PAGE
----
The pupils from Chieveley Primary School, every one of them, surrounded me in the stalls at a morning performance of Dick Whittington, demonstrating that they require no lessons at all in the art of shouting and, indeed, loud singing.

Pantomimes at Newbury Corn Exchange, as I have noted often before, supply many opportunities for audience participation which are always eagerly seized on by the youngsters present.

Phil Willmott has written and directed all the ones I have seen, including last year’s excellent Aladdin. The forces at his disposal may not be large, but they are always well marshalled to give the maximum of festive fun.

In Dick Whittington, he makes a virtue of necessity, for instance, in employing the versatile Oliver Tattersfield to play three brothers who are, respectively, the village bobby, the sea god Poseidon, and an eastern sultan called Campari.

Mr Willmott offers a slightly different take on the traditional story. For example we see nothing of the usual rather boring character of Alderman Warren, father of Dick’s beloved Alice and proprietor of the town shop.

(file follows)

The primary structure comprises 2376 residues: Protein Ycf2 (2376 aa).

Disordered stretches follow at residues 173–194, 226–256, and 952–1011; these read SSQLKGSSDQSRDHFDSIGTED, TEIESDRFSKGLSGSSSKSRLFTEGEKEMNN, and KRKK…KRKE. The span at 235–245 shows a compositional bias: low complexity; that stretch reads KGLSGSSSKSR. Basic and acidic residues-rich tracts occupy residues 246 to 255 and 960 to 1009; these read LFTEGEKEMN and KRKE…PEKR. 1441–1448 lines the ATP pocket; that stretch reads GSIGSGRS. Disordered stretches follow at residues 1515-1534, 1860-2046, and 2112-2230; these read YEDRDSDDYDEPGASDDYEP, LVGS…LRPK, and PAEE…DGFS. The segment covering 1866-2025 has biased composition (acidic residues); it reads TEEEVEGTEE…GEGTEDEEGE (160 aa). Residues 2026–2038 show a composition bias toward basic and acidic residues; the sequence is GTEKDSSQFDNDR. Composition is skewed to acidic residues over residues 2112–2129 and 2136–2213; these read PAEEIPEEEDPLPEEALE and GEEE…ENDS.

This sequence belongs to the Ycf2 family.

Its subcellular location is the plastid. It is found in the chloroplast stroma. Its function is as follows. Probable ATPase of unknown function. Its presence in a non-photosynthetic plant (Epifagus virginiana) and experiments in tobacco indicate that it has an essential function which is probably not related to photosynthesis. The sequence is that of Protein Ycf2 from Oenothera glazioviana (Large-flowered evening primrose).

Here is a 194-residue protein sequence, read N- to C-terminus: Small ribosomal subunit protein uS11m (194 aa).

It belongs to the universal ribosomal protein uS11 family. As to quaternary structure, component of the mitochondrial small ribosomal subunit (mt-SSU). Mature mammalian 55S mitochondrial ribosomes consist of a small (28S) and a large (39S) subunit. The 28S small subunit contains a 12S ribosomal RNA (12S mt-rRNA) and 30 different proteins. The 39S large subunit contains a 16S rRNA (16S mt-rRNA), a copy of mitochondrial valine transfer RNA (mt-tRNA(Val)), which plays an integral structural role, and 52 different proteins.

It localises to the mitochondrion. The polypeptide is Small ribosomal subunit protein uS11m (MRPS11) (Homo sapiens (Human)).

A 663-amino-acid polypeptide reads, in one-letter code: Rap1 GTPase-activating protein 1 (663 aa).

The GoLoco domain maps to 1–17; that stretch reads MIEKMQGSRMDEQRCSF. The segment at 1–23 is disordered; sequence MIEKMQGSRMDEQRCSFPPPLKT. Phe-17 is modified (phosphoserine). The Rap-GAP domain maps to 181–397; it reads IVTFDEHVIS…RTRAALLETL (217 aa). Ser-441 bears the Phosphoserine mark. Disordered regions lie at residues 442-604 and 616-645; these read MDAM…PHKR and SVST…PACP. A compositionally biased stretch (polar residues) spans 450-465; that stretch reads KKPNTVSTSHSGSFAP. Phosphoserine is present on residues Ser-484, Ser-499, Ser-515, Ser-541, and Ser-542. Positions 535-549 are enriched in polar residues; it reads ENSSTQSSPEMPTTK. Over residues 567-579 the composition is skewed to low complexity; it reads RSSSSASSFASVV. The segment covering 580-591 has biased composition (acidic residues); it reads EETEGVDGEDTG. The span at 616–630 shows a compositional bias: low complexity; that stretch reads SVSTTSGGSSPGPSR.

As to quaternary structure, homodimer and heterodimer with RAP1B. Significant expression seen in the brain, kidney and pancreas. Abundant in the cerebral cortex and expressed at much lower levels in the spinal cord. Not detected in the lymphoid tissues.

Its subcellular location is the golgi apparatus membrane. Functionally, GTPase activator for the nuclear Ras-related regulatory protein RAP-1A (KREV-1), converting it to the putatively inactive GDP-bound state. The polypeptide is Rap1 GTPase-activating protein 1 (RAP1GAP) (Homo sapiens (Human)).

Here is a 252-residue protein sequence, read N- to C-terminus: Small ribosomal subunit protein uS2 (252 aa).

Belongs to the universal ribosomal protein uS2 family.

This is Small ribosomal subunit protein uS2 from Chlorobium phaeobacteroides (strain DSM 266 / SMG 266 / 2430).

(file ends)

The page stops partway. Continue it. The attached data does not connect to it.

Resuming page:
Feisty Alice herself (Phoebe Lewis) owns the business this time, and is naturally pretty cheesed off when it appears that Dick has robbed her.

Of course we know that the lad – played in fine style by Christian James, last year’s Aladdin – has been framed by the odious and much-hissed King Atticus Ratticus (Oliver Broad).

Timely interventions by Fairy Fuschia (Lizzy Dive) help to guarantee that good triumphs in the end. On the way much laughter is supplied by Phil Sealey as outrageously garbed Sarah the Cook and Dick’s feline sidekick Billy.

This smooth-talking dude was admirably played at the performance I saw by ensemble member Joey Warne, stepping in for an indisposed Matthew Grace.

Musical numbers (most adapted from well-known pop songs) are splendidly delivered under musical director Richard Baker.

The use of a series of numbers from Grease, with Sarah giving her hilarious take on Sandy, was a particularly felicitous touch.


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